The Thirteenth Traveler
by Dave Ervin
Table of Contents|
chapters: I, II, III, IV,
V, part 1; V, part 2; VI
Alone at night in a strange forest, Travis Burbage witnesses a terrifying scene. Meanwhile, Malachi Linklater discovers that he is engaged in an ironic mode of transportation: he may discover where his journey ends, but where did it begin?
Life wasn’t fair. It just wasn’t. Call it fate playing tricks, call it God having laughs, call it plain old rotten luck; if Travis knew one truth over any other, it was that things rarely go as planned. Just ask Zachary Dean. And yet he couldn’t help but wonder what if ol’ Zach had taken a look at that disk a few years back. Would he have had the inside track on his own death date? Could he have planned ahead a little better? Taken up yoga while he had the chance? Travis had been thinking thoughts like these for three nights now and all the logic in the world got him nowhere.
Immediately following the burial, he returned to the hotel room he’d rented in town and called his wife. He got her voicemail.
“Hannah? Hey. I booked a flight this morning. Leaves out tomorrow at noon. See you tomorrow night. The funeral was nice. I guess. Dammit if Zach didn’t look 80 years old. Kiss the kids. G’night.”
He hung up and stood still in the middle of the room. The black disk lay staring up at him from atop the hotel bed, where he had last left it this morning, after two straight days and nights of fiddling it through his fingers, closing his eyes and resting it on his forehead, lying it on his open palm and struggling with the decision whether or not to close his fingers.
What good would it do? Who knew if the thing would even be able to tell him his own death date. Wasn’t it likely it only revealed Zach’s because he was already so close to the other side? But in his heart Travis knew better. Lying before him on the bed was a simple trinket that could change his life for better or worse, if he only chose to use it. What would it be like to know the date of your own death in advance?
He glanced at himself in the mirror by the bed. Headlights shone through the closed blinds as a car passed by in the parking lot. The glow cast a strange momentary light over his features making him look, for just a moment, like some disfigured creature scarred by shadows.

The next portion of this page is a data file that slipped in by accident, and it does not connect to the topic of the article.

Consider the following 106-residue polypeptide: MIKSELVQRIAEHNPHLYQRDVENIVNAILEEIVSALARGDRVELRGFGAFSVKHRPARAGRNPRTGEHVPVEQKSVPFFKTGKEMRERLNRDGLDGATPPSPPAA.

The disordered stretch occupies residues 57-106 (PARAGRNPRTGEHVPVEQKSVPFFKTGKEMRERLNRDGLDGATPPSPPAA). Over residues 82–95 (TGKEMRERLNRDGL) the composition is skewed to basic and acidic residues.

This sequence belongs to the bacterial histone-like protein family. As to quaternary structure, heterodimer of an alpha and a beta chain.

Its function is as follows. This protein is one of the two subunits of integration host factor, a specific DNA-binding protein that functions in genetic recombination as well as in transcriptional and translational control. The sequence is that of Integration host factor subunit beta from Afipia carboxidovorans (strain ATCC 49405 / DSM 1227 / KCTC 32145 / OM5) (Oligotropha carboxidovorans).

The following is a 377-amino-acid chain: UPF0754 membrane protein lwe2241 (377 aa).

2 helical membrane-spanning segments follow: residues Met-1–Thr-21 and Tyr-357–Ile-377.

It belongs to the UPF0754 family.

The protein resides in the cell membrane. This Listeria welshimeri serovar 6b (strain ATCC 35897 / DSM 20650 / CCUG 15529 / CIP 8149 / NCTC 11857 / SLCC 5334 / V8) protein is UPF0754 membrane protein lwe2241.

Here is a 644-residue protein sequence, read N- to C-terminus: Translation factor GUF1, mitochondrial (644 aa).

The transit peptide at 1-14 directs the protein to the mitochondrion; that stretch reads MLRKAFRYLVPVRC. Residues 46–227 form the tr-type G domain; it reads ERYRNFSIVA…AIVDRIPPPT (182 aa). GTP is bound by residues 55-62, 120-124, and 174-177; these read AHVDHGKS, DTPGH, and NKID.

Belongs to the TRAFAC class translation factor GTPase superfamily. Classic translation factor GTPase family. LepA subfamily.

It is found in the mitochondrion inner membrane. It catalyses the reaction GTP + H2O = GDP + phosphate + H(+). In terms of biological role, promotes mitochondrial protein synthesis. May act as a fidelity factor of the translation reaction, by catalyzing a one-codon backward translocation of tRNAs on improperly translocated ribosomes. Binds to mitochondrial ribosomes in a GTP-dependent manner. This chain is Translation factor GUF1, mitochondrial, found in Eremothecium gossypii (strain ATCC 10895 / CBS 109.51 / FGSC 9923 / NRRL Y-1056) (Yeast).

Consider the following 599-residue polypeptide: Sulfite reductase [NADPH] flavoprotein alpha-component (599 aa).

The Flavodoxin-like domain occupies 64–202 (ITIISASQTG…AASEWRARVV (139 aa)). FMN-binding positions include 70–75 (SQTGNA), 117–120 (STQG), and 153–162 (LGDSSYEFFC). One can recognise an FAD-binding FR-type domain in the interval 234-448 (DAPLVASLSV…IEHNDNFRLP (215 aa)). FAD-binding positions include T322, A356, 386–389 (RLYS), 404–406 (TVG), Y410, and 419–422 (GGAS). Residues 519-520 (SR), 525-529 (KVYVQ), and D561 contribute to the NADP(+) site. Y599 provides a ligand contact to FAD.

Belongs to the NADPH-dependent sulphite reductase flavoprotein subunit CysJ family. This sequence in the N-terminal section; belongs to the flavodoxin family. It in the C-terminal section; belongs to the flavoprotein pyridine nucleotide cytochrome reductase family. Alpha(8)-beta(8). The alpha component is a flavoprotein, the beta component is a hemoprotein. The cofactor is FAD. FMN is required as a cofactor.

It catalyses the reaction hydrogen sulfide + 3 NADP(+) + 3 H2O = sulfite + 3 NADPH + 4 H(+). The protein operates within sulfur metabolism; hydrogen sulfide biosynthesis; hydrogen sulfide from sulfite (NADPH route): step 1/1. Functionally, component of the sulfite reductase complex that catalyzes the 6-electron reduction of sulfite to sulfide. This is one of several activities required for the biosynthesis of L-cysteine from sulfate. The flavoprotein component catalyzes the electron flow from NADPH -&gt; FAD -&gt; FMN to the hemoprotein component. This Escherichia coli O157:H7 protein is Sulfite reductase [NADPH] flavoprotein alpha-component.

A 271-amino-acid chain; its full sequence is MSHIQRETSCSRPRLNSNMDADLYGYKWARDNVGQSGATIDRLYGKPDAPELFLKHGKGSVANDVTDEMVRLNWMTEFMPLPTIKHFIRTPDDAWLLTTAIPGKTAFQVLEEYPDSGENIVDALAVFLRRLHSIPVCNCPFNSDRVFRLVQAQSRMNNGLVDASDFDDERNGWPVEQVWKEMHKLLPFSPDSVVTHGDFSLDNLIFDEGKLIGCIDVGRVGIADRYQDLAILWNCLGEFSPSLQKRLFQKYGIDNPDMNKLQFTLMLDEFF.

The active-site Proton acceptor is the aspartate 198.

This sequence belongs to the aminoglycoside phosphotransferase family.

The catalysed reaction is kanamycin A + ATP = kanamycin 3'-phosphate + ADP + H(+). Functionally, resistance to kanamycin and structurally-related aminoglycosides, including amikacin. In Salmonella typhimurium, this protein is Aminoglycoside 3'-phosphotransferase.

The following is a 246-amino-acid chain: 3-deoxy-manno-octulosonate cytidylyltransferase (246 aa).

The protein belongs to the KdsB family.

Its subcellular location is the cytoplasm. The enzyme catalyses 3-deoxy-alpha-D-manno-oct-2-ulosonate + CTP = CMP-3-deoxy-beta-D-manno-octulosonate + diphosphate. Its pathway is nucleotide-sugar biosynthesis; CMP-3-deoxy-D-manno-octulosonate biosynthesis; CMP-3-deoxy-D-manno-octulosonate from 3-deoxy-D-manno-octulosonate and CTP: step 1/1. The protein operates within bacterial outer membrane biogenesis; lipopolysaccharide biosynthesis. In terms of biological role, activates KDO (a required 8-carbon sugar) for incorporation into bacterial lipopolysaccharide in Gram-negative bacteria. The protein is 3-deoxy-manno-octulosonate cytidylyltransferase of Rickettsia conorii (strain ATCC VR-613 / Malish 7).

The rain pattered the windows. The room fell still. Travis moved his gaze from his own reflection back to the disk. A small black circle in the middle of a white, neatly made king-sized bed. A little, innocuous black hole. He was still holding his cell phone. It rang, startling him out of his trance. He answered, glad for something else to think about.
He stared at the phone, unsettled. Must have been a wrong number. Travis checked the screen on his Blackberry. Caller unknown.
The blue light cast by his phone’s LCD screen was all too reminiscent of another blue light display that had been playing nonstop in his mind. He shoved his phone into his pants pocket, and his fingers fell around a litter of loose change. He pulled the coins free and dumped them on the nightstand as he sat on the edge of the bed. He put his head in his hands and wiped his eyes. He was exhausted. He was wired. He looked at the disk. It was as still and unassuming as ever, yet strangely ominous. A black pit in a sea of white.
He lay on his back, hands behind his head, and stared at the ceiling. He searched desperately for something else to think about. The room was too silent. Too dark. The distant rumble of thunder reminded him of a bowling alley. He loved bowling.